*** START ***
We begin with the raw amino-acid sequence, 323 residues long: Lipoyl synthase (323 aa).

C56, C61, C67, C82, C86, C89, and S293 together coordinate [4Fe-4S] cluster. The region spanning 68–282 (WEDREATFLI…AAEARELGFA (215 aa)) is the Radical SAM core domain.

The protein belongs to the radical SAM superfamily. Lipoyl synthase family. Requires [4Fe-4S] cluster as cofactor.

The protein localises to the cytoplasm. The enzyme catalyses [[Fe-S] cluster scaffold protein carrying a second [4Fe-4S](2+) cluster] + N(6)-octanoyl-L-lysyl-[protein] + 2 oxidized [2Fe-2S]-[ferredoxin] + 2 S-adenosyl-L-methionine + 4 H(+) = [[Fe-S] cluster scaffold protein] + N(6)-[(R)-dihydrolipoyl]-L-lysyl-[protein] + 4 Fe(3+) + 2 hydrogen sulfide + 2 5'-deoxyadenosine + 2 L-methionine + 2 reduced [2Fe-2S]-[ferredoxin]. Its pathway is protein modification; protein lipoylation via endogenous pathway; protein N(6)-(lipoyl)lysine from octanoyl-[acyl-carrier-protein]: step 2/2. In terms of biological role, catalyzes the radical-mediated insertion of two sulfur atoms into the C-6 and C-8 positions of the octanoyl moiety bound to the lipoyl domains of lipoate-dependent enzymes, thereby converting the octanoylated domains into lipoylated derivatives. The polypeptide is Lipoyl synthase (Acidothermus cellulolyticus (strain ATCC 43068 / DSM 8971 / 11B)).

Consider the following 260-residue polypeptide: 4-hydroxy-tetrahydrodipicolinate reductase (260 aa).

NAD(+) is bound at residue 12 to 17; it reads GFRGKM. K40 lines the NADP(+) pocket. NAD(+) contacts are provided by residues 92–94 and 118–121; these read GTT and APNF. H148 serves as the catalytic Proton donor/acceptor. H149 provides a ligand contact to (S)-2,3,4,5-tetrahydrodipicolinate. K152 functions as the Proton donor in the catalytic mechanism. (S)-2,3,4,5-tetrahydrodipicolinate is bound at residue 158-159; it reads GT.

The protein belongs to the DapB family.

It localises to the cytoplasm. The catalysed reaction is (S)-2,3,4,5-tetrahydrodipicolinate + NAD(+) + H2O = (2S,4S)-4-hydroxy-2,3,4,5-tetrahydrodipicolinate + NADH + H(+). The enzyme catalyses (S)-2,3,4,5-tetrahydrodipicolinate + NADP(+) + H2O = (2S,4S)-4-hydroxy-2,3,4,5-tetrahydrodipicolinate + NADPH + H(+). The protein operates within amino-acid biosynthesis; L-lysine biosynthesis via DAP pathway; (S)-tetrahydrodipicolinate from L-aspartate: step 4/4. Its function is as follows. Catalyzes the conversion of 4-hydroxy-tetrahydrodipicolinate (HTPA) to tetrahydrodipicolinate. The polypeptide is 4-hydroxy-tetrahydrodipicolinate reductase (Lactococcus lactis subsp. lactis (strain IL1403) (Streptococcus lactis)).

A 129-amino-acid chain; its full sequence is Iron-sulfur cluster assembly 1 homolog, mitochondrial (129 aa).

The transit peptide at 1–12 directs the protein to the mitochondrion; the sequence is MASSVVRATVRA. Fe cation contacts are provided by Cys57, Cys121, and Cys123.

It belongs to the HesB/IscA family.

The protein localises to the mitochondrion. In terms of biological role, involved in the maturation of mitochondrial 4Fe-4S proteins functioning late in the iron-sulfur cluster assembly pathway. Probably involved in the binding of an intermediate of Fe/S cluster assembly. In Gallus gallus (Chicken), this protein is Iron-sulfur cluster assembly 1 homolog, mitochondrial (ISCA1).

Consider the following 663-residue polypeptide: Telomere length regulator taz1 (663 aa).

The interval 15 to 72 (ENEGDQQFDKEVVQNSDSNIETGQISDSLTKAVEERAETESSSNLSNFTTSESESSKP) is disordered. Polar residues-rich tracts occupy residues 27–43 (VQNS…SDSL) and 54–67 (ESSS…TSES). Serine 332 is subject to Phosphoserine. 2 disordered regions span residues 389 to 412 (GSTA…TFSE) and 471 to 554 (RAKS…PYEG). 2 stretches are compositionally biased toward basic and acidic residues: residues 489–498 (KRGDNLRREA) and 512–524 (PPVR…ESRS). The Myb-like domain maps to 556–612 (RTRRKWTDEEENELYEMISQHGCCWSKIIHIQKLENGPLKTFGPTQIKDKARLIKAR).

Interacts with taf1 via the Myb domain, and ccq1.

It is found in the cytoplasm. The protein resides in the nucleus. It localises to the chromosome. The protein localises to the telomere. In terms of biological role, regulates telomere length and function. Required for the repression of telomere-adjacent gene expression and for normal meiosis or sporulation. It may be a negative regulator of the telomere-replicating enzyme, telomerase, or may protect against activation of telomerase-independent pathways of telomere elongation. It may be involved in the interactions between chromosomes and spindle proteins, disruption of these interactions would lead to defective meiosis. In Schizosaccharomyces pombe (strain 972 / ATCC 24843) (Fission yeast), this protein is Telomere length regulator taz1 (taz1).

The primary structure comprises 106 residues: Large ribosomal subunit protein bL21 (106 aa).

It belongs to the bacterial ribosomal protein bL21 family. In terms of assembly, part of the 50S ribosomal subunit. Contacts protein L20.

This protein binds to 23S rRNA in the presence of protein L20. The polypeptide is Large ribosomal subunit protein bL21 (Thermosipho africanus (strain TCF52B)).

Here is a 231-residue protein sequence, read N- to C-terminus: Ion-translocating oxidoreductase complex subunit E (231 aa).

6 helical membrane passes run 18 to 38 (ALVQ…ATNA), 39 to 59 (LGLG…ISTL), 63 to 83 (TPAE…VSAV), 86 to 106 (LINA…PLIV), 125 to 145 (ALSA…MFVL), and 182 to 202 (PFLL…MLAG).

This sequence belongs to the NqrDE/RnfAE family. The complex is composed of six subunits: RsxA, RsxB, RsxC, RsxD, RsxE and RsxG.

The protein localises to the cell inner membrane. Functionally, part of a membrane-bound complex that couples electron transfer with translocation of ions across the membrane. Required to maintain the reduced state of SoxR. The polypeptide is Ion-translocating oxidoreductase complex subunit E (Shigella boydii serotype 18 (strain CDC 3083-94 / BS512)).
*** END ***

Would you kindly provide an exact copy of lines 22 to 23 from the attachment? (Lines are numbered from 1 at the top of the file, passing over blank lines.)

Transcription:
This sequence belongs to the NqrDE/RnfAE family. The complex is composed of six subunits: RsxA, RsxB, RsxC, RsxD, RsxE and RsxG.

The protein localises to the cell inner membrane. Functionally, part of a membrane-bound complex that couples electron transfer with translocation of ions across the membrane. Required to maintain the reduced state of SoxR. The polypeptide is Ion-translocating oxidoreductase complex subunit E (Shigella boydii serotype 18 (strain CDC 3083-94 / BS512)).